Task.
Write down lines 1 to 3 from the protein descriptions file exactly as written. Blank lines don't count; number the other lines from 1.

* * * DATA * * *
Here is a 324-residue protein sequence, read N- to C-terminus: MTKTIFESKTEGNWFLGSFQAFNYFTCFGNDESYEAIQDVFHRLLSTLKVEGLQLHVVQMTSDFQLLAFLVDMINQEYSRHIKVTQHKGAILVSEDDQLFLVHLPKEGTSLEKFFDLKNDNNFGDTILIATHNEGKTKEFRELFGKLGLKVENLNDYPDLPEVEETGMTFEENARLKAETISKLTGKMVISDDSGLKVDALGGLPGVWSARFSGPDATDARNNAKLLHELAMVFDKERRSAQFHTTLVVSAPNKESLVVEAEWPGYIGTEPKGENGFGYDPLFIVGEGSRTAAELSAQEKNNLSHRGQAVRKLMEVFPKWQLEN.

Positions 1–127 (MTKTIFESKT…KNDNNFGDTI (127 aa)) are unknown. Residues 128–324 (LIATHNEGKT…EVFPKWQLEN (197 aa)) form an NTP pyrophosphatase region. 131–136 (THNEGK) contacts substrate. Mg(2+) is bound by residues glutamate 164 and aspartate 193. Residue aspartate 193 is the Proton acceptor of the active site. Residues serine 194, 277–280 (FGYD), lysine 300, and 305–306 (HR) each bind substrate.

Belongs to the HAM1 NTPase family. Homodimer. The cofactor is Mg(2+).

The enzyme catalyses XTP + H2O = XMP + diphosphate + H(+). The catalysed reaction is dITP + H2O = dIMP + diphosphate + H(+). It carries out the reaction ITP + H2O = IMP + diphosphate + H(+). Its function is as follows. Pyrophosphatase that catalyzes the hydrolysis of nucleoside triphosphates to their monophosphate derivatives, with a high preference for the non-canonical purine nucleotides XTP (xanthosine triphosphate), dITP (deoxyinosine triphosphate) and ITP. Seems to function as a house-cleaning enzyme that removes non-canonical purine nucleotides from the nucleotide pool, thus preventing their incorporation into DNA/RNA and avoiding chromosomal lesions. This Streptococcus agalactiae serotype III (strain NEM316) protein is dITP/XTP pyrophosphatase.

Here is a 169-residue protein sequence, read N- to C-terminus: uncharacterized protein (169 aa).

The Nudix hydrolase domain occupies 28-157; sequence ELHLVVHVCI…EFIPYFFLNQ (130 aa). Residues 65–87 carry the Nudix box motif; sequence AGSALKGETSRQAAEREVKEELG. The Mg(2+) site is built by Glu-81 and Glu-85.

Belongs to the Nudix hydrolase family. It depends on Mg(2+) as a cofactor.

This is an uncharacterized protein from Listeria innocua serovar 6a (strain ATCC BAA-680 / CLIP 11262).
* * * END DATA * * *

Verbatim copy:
Here is a 324-residue protein sequence, read N- to C-terminus: MTKTIFESKTEGNWFLGSFQAFNYFTCFGNDESYEAIQDVFHRLLSTLKVEGLQLHVVQMTSDFQLLAFLVDMINQEYSRHIKVTQHKGAILVSEDDQLFLVHLPKEGTSLEKFFDLKNDNNFGDTILIATHNEGKTKEFRELFGKLGLKVENLNDYPDLPEVEETGMTFEENARLKAETISKLTGKMVISDDSGLKVDALGGLPGVWSARFSGPDATDARNNAKLLHELAMVFDKERRSAQFHTTLVVSAPNKESLVVEAEWPGYIGTEPKGENGFGYDPLFIVGEGSRTAAELSAQEKNNLSHRGQAVRKLMEVFPKWQLEN.

Positions 1–127 (MTKTIFESKT…KNDNNFGDTI (127 aa)) are unknown. Residues 128–324 (LIATHNEGKT…EVFPKWQLEN (197 aa)) form an NTP pyrophosphatase region. 131–136 (THNEGK) contacts substrate. Mg(2+) is bound by residues glutamate 164 and aspartate 193. Residue aspartate 193 is the Proton acceptor of the active site. Residues serine 194, 277–280 (FGYD), lysine 300, and 305–306 (HR) each bind substrate.

Belongs to the HAM1 NTPase family. Homodimer. The cofactor is Mg(2+).